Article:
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Re: Help with unwanted shell character expansion

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  • Bob Hiestand
    ... Thanks, Tony. I should provide context for my request. For my cvscommand plugin, which opens new buffers containing the results of CVS operations
    Message 1 of 9 , Aug 1, 2006
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      On 7/31/06, A.J.Mechelynck <antoine.mechelynck@...> wrote:
      > Bob Hiestand wrote:
      > > Question one:
      > >
      > > Is there a way to achieve execution of system commands without using
      > > the shell? Here I'm thinking (for example) of, in perl, the
      > > difference between using a single argument to exec() and using
      > > multiple arguments. In the first version, shell characters are
      > > expanded, in the second, they are not.
      > >
      > > If there is no such functionality currently, is this a planned
      > > feature? I believe that such a feature would make writing portable
      > > plugins easier.
      >
      > AFAIK, the only way to execute an external program from Vim with no
      > shell wrapping is to set the 'shell' option itself to the program name.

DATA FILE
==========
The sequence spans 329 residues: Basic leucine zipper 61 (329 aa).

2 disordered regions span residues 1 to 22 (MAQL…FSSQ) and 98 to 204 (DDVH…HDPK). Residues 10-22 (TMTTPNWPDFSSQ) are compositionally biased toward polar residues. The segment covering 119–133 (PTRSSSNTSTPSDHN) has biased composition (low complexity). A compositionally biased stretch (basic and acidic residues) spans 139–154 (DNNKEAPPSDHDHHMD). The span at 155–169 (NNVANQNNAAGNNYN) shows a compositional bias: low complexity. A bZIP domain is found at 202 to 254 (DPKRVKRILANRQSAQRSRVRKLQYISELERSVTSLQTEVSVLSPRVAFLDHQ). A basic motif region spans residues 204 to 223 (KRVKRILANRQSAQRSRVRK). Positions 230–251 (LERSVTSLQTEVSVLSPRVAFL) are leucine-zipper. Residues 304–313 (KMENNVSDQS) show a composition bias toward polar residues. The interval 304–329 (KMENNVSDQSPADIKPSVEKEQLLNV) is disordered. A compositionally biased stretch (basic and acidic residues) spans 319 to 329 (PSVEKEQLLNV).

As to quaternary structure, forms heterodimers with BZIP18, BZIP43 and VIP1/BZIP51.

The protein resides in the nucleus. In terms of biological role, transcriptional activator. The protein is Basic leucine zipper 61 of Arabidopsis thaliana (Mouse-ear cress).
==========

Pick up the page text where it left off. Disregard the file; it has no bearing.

> There may be drawbacks and pitfalls to that approach, though.
      >
      > >
      > > Question two:
      > >
      > > Is there a way to set the buffer name without the name being subject
      > > to shell metacharacter expansion? As far as I know, only :edit,
      > > :split, :new, :write, and :file allow setting the buffer name, and
      > > those all apply shell expansion. I know that characters can be
      > > escaped, but that involved knowledge of which characters are
      > > significant on each platform and again leads to unportable code (or
      > > highly complex code that attempts to be portable by taking each system
      > > into account). I would like a function to set the buffer name
      > > (potentially for a buffer specified by number) or for the '%' register
      > > to be writable.
      > >
      > > Thank you,
      > >
      > > bob
      > >
      > >
      >
      > A buffer name is usually a (potential) file name. Which characters are
      > allowed in a filename is system-dependent. On Dos and on 16-bit Windows,
      > only 8+3 names are allowed (with no embedded spaces). On Unix, case is
      > usually significant while on Windows it usually isn't. And so on.
      >
      > Also, Windows versions of Vim expand wildcards, while Unix versions